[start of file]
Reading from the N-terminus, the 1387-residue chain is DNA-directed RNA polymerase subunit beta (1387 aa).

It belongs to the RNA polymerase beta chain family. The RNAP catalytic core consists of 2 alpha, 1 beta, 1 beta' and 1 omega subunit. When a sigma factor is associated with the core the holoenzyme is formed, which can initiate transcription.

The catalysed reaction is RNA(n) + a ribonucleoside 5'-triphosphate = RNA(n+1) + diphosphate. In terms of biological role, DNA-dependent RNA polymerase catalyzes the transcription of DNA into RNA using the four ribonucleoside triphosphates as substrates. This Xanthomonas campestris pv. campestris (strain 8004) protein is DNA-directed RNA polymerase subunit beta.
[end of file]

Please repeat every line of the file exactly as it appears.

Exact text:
Reading from the N-terminus, the 1387-residue chain is DNA-directed RNA polymerase subunit beta (1387 aa).

It belongs to the RNA polymerase beta chain family. The RNAP catalytic core consists of 2 alpha, 1 beta, 1 beta' and 1 omega subunit. When a sigma factor is associated with the core the holoenzyme is formed, which can initiate transcription.

The catalysed reaction is RNA(n) + a ribonucleoside 5'-triphosphate = RNA(n+1) + diphosphate. In terms of biological role, DNA-dependent RNA polymerase catalyzes the transcription of DNA into RNA using the four ribonucleoside triphosphates as substrates. This Xanthomonas campestris pv. campestris (strain 8004) protein is DNA-directed RNA polymerase subunit beta.